After no sleep the night before we ventured off to try and fit in a few sights before leaving Kyoto. We caught the local bus circuit route to the Golden Pavillion. It is a very famous temple in Japan and was on the “must see” list. I found it impressive, but we chose the wrong time to go during Golden Week and found ourselves amongst huge crowds of people lining up for "the perfect photo" in front of the building. 
Kinkaku-ji, the "Golden Pavillion"
After 5 days in Kyoto it was time to move onto Osaka. I left Arek for the day and ventured on my own to Osaka to meet up with the lovely Shige and Veronica again. Still not 100% used to the train system I asked two lovely Japanese guys for help purchasing my ticket to Namba Station. I then found those same boys waiting for me outside my carriage after I hoped off my first train, which was perfect as I had no idea where I was going. Not only did these two boys buy my tickets, but they also carried my backpack and let me borrow their phone to call Shige and Veronica to assure that I was still coming. 

These two boys are a perfect example of the Japanese people. They will go out of their way just to help you. Even if they don’t know English they will still help in anyway they can. When I was in a shopping center in Tokyo I asked a man to help me find Udon sauce, he didn’t understand English yet went around to every single person in the shop, ended up with a collection of 4 people, to ask if they could help me and then escorted me through the check out!

Osaka is a big energetic city and reminded me of Tokyo in many ways. The main area Namba is full of billboards, shops, amazing food stalls, and crowds! The amount of people shopping can be almost claustrophobic at times.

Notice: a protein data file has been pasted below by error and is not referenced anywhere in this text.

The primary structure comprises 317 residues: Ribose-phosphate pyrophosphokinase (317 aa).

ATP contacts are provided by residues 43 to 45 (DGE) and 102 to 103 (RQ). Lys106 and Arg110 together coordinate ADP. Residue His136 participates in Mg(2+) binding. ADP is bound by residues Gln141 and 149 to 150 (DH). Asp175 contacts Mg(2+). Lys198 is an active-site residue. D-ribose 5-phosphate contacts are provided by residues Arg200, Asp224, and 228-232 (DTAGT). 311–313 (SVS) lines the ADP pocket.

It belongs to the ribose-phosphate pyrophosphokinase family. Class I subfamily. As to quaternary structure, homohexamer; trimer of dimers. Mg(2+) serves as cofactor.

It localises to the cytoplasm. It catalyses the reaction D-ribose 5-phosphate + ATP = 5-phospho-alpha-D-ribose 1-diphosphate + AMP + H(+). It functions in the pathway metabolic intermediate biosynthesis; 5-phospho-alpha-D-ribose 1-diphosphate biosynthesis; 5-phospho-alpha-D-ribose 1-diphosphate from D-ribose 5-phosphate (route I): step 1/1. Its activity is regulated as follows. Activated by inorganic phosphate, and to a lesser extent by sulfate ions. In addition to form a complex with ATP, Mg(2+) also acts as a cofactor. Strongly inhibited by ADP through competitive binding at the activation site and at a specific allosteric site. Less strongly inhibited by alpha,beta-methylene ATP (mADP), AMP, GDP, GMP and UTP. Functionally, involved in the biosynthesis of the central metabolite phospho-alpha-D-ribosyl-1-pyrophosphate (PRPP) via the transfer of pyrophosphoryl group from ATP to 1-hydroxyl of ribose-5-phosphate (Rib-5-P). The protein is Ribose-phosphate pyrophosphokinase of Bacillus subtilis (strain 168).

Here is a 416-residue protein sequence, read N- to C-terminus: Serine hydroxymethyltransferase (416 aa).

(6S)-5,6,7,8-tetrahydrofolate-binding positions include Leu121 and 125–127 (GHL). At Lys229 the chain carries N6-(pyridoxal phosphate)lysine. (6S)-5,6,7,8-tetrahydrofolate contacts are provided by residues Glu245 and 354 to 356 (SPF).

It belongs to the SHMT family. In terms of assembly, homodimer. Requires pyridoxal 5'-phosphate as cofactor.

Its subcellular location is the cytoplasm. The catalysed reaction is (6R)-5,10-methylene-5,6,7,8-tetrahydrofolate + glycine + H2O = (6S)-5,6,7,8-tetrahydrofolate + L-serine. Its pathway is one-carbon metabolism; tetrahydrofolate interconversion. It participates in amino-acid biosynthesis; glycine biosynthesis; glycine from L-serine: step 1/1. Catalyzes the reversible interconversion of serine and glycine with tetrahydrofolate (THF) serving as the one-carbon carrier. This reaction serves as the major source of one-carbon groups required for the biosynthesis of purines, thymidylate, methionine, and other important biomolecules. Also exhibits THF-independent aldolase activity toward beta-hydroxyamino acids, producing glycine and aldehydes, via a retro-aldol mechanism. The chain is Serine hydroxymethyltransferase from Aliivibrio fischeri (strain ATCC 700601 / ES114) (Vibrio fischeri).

A sea of people down the main bazaar in Namba.
But what I find impressive about most cities in Japan is that there is an underground network below you connected to the subway stations. It seems almost like the sky isn't the limit here. Not only do they build up but also down. 
The famous Glico man in Namba, Osaka
Car covered in Swarovski crystals.
My lovely friends Shige and Veronica at the Sky Tower
Umeda sky building's escalator in Osaka. The building is 40 stories tall and has two escalators connecting the two, with an amazing view of the city below.

Namba Dōtonbori Canal
Cheap accommodation #3- Our Budget box accommodation Japanese style in Osaka. 
A room big enough for a double bed and nothing else!
But out of all the "sights" I saw in Japan, none was more impressive than the Ramen Museum in Osaka. It was similar to most other museums with the information provided such as the history of ramen and the scientific specifications and reasoning's of the ingredients or the shape and material of the noodle cup- only it was all noodle related. After visiting the museum I certainly now have more appreciation for noodle cups!

Instant Noodle Museum-The hall of noodles at the museum for instant noodles in Osaka. The museum is dedicated to the creation of instant noodles, the science behind them and their history. Here is the wall of the different types of instant noodles and how they have evolved over time.
"Bird is the word" customised noodle cup. "love" sausage, shrimp, dried egg and bacon flavoured cup-o-noodles. itadakimas!
Spot the odd one out...

1 comment:

  1. Hi Hannah
    I have just been reading your wonderful travel blog. Oh it brings back memories of my SE Asia travels but 22 years ago.
    Keep traveling and keep being curious. Those memories will stay with you forever.